As I describe this I can see I’ve had lots of help along my path. I am thankful for the Lutheran church that grounded me so well in the Scriptures, which I loved. But I could not go back to the conservative Lutheran teachers and pastors for help in moving toward what was becoming so alive in me as I took in deeper spirituality and psychology. These conservative pastors would discourage my venturing into such venues, and for some reason I was attached to the church and couldn’t seem to just leave. I certainly have been helped by my Jungian therapist, by the seminarian professor and her courses on spirituality, by another more liberal Lutheran pastor, and finally Pathwork and my Pathwork Helpers and Teachers, all of which seems to fit me perfectly.
But how do I let go of my old images of what a “relationship with Jesus Christ” is supposed to be – seemingly a “believing in Jesus Christ and trusting in his atonement for my sins so I get to go to heaven and then, in gratitude, spreading this ‘good news’ of the gospel to others so they will go to heaven rather than hell when they die.” I just do not know how to bridge the gap between 1) Fundamentalist Christian dogma that was etched upon my Soul Substance in my childhood and then again reinforced in my thirties and now 2) the teachings about Jesus Christ contained in the Pathwork Lectures and in so many other spiritual writings that invite me into a deeper but unknown intimacy and mystery. Is it just a matter of leaving the old behind as old wineskins and putting new wine in new wineskins and going forward in the NOW? But for some reason this is so hard for me to do. What traps me?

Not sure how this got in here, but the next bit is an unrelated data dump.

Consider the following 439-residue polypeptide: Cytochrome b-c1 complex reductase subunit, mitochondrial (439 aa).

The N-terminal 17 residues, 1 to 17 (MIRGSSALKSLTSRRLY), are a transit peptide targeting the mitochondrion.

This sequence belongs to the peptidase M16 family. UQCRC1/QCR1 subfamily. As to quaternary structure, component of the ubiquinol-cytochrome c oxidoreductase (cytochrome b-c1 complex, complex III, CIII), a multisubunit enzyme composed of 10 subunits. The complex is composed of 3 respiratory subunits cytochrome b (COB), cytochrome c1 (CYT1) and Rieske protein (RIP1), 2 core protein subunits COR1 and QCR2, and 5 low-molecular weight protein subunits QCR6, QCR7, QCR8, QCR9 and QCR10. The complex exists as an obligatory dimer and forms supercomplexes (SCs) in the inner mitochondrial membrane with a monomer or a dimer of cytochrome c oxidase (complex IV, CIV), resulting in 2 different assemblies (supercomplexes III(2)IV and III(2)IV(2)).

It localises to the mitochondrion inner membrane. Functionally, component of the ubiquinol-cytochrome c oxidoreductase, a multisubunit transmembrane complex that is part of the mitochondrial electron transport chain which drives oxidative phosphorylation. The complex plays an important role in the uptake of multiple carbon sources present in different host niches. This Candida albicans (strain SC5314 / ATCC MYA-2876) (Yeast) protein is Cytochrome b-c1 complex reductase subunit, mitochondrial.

On some level I hold that my “tainted life” of sin – leaving my marriage, etc. – will never allow me to have a relationship with Jesus Christ. Then projecting onto Jesus Christ requirements for celibacy and never experiencing the Eros of the Life Force, etc. There’s a lot of baggage in all of this. In the end all of this distortion and baggage blocks a more intimate relationship with Jesus Christ.
In my blog these past several years I have included posts about my wrestling with Jesus Christ. I seem to keep coming back to this topic. This writing things out helps me clarify and integrate what’s up in me. But I just want to stay open on this question about who is Jesus Christ to me.
After setting this appointment up with you, Brian, several weeks ago, Spirit got things percolating, especially in the past day or two. Yesterday Pat’s and my couples’ session with Sage and Anthony led to my noticing the picture of the 12-year-old Jesus in the Temple that hung behind and between Sage and Anthony on Sage’s wall in her office. For ten minutes of our session we talked about that picture and what it meant to Sage. How synchronistic – that I saw it, recognized it, mentioned that I recognized it, and then to learn that it meant so much to Sage. Then I shared the fact that Heinrich Hofmann also painted Christ in Gethsemane. When I mentioned that to Sage in an email after our session she was amazed – she also has Christ in Gethsemane hanging on her wall but did not know it was by the same artist! Then Sage went on to say that in our intensive she had a moment where she recognized Christ within me – and had actually shared that with Anthony after the session. How to take that in – not in some prideful way, which I always fear in such matters, but as a mirroring of a truth I am to see and accept in myself.